Cow pies, carcasses, and gunk..
Why do dogs roll in cow pies, carcasses, and other stinky gunk? The simple answer would be because they can, however, even though true that is silly. There is no one reason or simple answer.
Some behaviors (such as prey drive, mouthing, and marking territory) are deeply engrained survival skills. Survival skills they employed in the wild. Today, these skills may not be readily appreciated behaviors for our domesticated best friend.
Many experts suggest that rolling in cow pies, dead stuff, and other smelly gunk serves to mask their own scent. Those of us confronted with the stench of a wet cow pie aroma can attest to its masking ability. The dog covered in pooh scent is certainly an ‘oh my moment‘.
Although now domesticated and not hunted by other dogs, cougars, bears, and wildlife the behavior continues. In some locations the predator list might include alligators. We are not sure if alligators have a strong ability to scent prey but it seems fresh and salt water occupants rely heavily on scent. Oh and we must not forget sea lions and seals that can prey along the ocean edges. Unsuspecting dog owners have had an occasional pup devoured. There are many dangers out there which could prove a serious threat to a dogs existence.
Dogs in the wild mask their own scent in order to sneak up on prey. Dogs in the wild mask their own scent to go undetected. Those two things might sound identical, however, they two entirely different purposes. If a predator is looking for dog-meat you don’t want to smell doggy. If a competing stud dog is looking to thin competition you might want to avoid fighting. Fights usually erupted during the female heat seasons but defending your claim to a certain area or females would have been important. A smaller and less experienced stud might be quick but not ready to take on the established area zoltan. For this reason, eluding them might be be the choice.
The primary survival skills are eating, reproduction, and staying alive. Survival of the fittest also involved survival of the smartest and most cunning. Today, we often get glimpses of the clever behaviors that allowed our domesticated dogs to survive and even flourish. It is clear that although no one knows with absolute certainty why a dog rolls in smelly stuff they do. They not only roll in it they seem to enjoy it too. Sometimes a person feels as if they are so proud of their deed. They seem to not understand our less than happy reception. Regardless, it is clear big or small dogs often roll in things we would rather avoid having to shampoo from their coat.
Here are the theories or the reasons for this undesirable behavior….
- To mask their own scent.
- To announce their find; or advertise their success in the hunt.
- To cover up the perfume you just sprayed them. Likewise, to get rid of the shampoo smell.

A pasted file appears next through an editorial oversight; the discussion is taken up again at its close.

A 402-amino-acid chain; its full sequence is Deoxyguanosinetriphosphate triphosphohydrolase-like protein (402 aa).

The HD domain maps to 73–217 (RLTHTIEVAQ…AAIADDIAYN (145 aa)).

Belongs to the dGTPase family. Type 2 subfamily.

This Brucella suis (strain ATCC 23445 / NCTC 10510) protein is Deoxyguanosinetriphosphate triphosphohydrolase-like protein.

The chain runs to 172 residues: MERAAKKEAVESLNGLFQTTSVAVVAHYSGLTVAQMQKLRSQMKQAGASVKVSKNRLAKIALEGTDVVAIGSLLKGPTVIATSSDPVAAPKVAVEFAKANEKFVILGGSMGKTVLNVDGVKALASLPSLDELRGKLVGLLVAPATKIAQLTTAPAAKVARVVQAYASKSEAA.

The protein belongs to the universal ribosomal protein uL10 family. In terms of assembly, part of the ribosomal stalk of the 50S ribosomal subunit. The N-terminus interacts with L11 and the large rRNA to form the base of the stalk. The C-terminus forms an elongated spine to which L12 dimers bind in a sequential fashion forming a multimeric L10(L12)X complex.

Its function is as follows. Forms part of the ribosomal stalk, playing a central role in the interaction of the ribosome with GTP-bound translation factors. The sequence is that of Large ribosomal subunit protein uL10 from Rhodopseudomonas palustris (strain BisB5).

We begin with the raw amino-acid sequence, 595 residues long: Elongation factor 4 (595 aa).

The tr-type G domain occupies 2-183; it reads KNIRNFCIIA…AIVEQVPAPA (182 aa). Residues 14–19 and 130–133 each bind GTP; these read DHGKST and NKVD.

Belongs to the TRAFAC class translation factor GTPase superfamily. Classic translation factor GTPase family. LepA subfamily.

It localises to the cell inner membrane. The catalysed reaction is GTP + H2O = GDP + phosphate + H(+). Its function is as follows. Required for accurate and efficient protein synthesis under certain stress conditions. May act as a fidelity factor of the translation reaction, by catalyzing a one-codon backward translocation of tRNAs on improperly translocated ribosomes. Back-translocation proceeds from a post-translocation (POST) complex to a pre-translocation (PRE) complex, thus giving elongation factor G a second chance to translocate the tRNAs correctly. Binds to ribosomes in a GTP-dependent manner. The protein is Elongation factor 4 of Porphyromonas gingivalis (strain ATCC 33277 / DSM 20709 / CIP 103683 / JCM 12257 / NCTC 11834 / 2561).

- To rub or apply their own scent or body odor onto other objects. This would be another way of marking their territory or announcing that they violated another dog’s territory.
Fortunately for us humans, they don’t only roll in smelly stuff. It may seem that way at times. Your Weim probably rolls in leaves, dirt, and grass. Every roll doesn’t seem to smell horrid. So that brings us to the question is it totally about the scent? Possibly they just enjoy rolling their back on the ground or the feel of leaves. They may enjoy all kinds of scents. We will never totally understand or know what causes them to roll.
Rolling is not such a huge problem in and of itself. What is hard to deal with is their smelly choices. Dead carcass smell is one of the worst and hardest to remove for their coat. Although skunk scent is equally bad and difficult to remove it is not obtained by rolling. Nevertheless, the recipes or products for removing skunk scent will help with dead carcass scent too. It might be wise to keep a bottle of product on the shelf or the ingredients to make your own scent releasing shampoo.
There is no way around the fact that what we think smells good is not your Weims idea of a great cologne. They don’t relish smelling of lavender, man’s cologne, or flowers. They might eat your flowers but the scent is another matter. Rotting flowers might be more appealing.
Here are a couple of thoughts from profession dog trainers.
No one can say for sure why a dog rolls in smelly stuff. The hunting Weimaraner may well be using cammo (in the form of scent) like their hunting companion. They may also be bringing home a souvenir of their field trip. Punishment once again is not the answer. Though not pleasant to us, some dogs relish horse hockey. Upon locating a fresh supply of horse pooh, they not only roll in it but devour some too. Disgusting and offensive as the behavior is, it is not a personal affront. Regardless, you may be well advised to keep them on leash upon returning home. In this way, they cannot take the opportunity to deposit their treasured scent on the furniture. Who can imagine what they are thinking? Alas, maybe saving scent for future reference seems like a good idea.
Posted on October 9, 2009, in Behavior & Training, Grooming. Bookmark the permalink. Leave a comment.
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